The ultimate goal of this ESMP is to improve habitat for bog turtles on Picatinny Garrison so that any existing population is protected from decline and its numbers enhanced in the future.  Four phases are envisioned to achieve this goal.  These are outlined below and amplified in section 4.0 -- Management Prescriptions and Actions.

1)         Document presence of bog turtles in order to activate and implement all action elements of this plan. This is a reasonable and fiscally prudent pre-requisite (Phase I). 

·         Survey repeatedly and intensively in appropriate remaining habitats south of Green Pond (primarily Lake End Wetland) to document presence or absence of this species.  Once presence is demonstrated the Army stewardship elements and initiatives of this plan will be updated, revised as necessary, and implemented forthwith.

 

2)         Allow beaver activity to continue on federal property swamplands (and if possible on private property wetlands) until unwanted woody vegetation is sufficiently stressed, deadened and/or removed from formerly suitable bog turtle habitats (Phase II).  Failing this natural method to halt or reverse seral succession, manual labor and herbicidal methods should be employed to reclaim and restore former habitat conditions (Phase III). 

·         Encourage and maintain beaver induced inundation effects to cause deadening of several acres  of advanced woody succession, nearly all of which is pronounced in EBS within Garrison property.  Cooperation and coordination with Lake End (and perhaps Green Pond) homeowners associations is anticipated and desirable insofar as water level control at their community weir on the West Branch GPB.

 

3)         Restore the hydrologic, edaphic, and hydrophytic conditions optimal for the Wetland Complex south of Green Pond (Phase III).  Eventually designate and maintain a sufficient portion as a Habitat Conservation Area for the bog turtle’s continued existence (Phase IV).

 

·         A better understanding of the historic hydro-geography and phyto-geography of this GPB Wetland Complex and any man induced alterations over the past 75 years (especially any significant event(s) in the decade from mid 1970s- late 1980s) seems essential in order to formulate and propose an optimum hydrologic regime conducive to bog turtle survival and recovery, and consonant with other goals and objectives within the entire Green Pond drainage.

 

3.1    Green Pond Wetlands Complex (private and federal property)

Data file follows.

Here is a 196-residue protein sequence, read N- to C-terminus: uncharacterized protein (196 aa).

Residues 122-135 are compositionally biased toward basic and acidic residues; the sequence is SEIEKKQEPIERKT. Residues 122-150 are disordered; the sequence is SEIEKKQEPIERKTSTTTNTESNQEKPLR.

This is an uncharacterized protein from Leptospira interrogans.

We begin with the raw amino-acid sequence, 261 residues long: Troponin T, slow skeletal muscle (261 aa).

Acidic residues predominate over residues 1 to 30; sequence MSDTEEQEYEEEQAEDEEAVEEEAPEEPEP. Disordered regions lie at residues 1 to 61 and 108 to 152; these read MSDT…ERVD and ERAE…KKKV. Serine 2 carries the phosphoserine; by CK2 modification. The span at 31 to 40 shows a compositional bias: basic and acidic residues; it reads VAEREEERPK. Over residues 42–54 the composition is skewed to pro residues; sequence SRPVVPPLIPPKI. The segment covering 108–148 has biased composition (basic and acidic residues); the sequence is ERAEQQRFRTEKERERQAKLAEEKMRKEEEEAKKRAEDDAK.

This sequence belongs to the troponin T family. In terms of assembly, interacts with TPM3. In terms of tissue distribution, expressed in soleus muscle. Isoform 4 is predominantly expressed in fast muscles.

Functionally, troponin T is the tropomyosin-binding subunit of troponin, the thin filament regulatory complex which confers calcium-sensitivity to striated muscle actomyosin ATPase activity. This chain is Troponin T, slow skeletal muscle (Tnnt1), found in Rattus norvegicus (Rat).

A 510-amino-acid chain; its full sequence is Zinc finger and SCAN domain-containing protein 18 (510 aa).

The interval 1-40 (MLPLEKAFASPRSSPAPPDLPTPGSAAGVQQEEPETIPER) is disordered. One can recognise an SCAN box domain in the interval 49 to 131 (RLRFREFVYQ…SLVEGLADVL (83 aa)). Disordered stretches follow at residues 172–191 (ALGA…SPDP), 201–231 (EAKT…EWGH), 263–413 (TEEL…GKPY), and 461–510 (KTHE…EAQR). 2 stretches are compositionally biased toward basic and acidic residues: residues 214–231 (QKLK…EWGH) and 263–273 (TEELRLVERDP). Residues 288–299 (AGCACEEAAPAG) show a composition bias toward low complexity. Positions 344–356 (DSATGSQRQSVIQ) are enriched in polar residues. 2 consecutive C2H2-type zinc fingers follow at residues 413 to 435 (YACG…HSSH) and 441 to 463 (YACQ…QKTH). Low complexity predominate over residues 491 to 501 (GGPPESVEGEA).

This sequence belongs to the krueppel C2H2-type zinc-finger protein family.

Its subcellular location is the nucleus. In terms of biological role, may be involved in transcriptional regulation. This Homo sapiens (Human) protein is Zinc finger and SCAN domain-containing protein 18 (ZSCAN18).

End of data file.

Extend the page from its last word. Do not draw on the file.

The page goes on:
Green Pond Brook Wetlands Complex encompasses approximately 20 acres within Picatinny Garrison property (East Branch Green Pond Brook Swamp –EBS) and about 25-30 acres on private property owned by Lake End Corporation (Lake End Wetland—LEW). .  Of the 20 acres on government property (EBS), less than one-half acre consists of marginally suitable habitat for bog turtles (study area 1 of Figure 3); the remainder is unsuitable.  Approximately 5 acres within the southerly portion of Lake End Wetland (near study area 3 of Figure 4), including a corridor for potential recruitment back into EBS (Garrison property) , could possibly be restored to suitable bog turtle habitat conditions. This portion of Green Pond Brook Wetlands Complex may be established as part of a Bog Turtle Habitat Restoration Area, if and when a remnant population is determined to be extant south of Green Pond (the open water lake).  If deemed successful, this area should be re-designated as a Bog Turtle Habitat Conservation Area (HCA).

A complete survey of those portions of Green Pond Brook Wetlands Complex that historically supported bog turtles was completed in June of 2000 to determine the amount of suitable bog turtle habitat on the Arsenal and to confirm the presence of bog turtles (The Louis Berger Group, 2000).  The areas surveyed are depicted in Figures 3 and 4.

Based on surveys conducted on the Arsenal in June 2000, it is not likely that bog turtles still occur in EBS, although a surviving population may yet inhabit LEW.  A population estimate cannot be made because presence of this species was not confirmed, and historical population estimates do not exist.  For the purposes of this plan, the bog turtle population in the Wetlands Complex  is assumed to consist of 5-10 individuals.  This assumption is based on the combined experience and discussions between Ms. Deborah Poppel (a NJDFW Qualified Bog Turtle Surveyor and ecological consultant) and Mr. Jason Tesauro (NJDFW Bog Turtle biologist).  The estimate is derived from the survey of 5 acres assuming a presence of 1-2 individuals per acre.  At another location, Ms. Poppel had documented 30-40 individuals being supported in a similar size and slightly better quality habitat.  Given the vagaries of coordination, time frames to assess or remediate hydrology, implement or maintain beaver control measures, and other elements of this plan, recruitment of individuals from LEW into the EBS portion of the Wetlands Complex could be slow and tentative; therefore the Garrison bog turtle population goal has been established at 15 individuals.